Workplace Relations Adviser Kaitohutohu Takawaenga Mahi
Workplace relations advisers provide advice and mediation to different groups in the workplace to prevent and resolve workplace disputes.
Workplace relations advisers can choose to register with one of two organisations:
- Arbitrators' and Mediators' Institute of New Zealand
- Resolution Institute.
They both require you to attend a course, pass a test and pay a fee to gain accreditation. You will then attend courses and practise mediation each year to remain accredited.
- Resolution Institute website - information on accreditation
- Arbitrators' and Mediators' Institute of New Zealand website
Workplace relations advisers may do some or all of the following:
- arrange meetings between the representatives of different groups in the workplace
- guide discussion between disputing groups to help them reach an agreement
- advise management about legislation, policy and strategy involving workplace relations
- plan, negotiate and write employment agreements, workplace policies and informational resources
- give educational presentations to community groups, schools and other organisations.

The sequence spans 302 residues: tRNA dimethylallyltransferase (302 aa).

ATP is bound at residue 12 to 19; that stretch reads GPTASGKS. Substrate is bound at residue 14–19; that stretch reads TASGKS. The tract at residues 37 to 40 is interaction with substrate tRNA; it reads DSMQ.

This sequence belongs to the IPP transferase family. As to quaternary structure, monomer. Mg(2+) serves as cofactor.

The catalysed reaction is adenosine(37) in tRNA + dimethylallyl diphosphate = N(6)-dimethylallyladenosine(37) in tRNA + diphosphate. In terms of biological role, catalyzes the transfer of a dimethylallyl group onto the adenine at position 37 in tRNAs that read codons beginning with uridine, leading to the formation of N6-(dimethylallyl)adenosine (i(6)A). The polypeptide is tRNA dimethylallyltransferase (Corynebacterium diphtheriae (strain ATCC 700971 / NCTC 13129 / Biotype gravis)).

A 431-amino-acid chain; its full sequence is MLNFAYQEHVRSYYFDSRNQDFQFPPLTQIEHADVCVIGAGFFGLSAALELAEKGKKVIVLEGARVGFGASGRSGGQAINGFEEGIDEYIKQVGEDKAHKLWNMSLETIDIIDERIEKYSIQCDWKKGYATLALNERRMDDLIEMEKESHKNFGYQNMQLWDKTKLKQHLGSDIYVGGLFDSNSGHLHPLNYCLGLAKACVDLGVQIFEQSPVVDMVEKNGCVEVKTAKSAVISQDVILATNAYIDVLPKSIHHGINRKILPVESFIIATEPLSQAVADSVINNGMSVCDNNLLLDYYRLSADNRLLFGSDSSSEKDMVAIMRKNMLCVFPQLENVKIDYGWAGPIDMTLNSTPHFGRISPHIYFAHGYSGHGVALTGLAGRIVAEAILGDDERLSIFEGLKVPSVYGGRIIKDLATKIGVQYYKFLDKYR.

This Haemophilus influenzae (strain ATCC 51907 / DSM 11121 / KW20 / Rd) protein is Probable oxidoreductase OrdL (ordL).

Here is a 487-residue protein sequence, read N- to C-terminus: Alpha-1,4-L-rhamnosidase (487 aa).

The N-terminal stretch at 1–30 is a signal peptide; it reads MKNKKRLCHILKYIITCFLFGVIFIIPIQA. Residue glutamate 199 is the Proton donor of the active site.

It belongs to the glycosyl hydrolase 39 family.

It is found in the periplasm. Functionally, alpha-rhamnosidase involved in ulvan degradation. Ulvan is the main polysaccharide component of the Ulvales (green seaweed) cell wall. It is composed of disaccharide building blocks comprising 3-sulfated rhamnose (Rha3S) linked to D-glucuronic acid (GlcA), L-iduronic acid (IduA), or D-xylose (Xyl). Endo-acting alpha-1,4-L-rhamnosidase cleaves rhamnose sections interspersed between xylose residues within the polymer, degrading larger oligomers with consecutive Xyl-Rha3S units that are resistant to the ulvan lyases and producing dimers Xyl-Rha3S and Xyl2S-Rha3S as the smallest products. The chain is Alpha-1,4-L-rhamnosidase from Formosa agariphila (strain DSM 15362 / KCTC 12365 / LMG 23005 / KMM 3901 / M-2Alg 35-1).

Useful experience for workplace relations advisers includes:
- legal work
- human resources work
- counselling, teaching or social work
- work in hospitality or services
- work involving negotiation.
Workplace relations advisers need to be:
- good problem solvers
- mature and impartial
- able to relate to a wide range of people
- good at listening and communicating
- able to keep information private.
Workplace relations advisers need to have:
- the ability to resolve disputes using negotiation and mediation
- knowledge of employment law and the Treaty of Waitangi
- knowledge of industrial relations and management methods.
Workplace relations advisers:
- usually work regular business hours, but may work overtime
- work in offices or onsite at different kinds of workplaces
- may travel locally and regionally to conduct mediations.
NCEA Level 3 is required to enter tertiary training. Useful subjects include English, te reo Māori, history, and languages.
Workplace relations advisers may progress to set up their own dispute resolution consultancy or move into change management work.
Workplace relations advisers can specialise in a particular industry such as construction, tourism or insurance.
Years Of Training2-3 years of training usually required.
There are no specific entry requirements to become a workplace relations adviser, but a tertiary qualification in one of the following areas is recommended:
- human resources
- industrial relations
Most workplace relations advisers need to complete a mediation course so they can get accredited with a dispute resolution institute.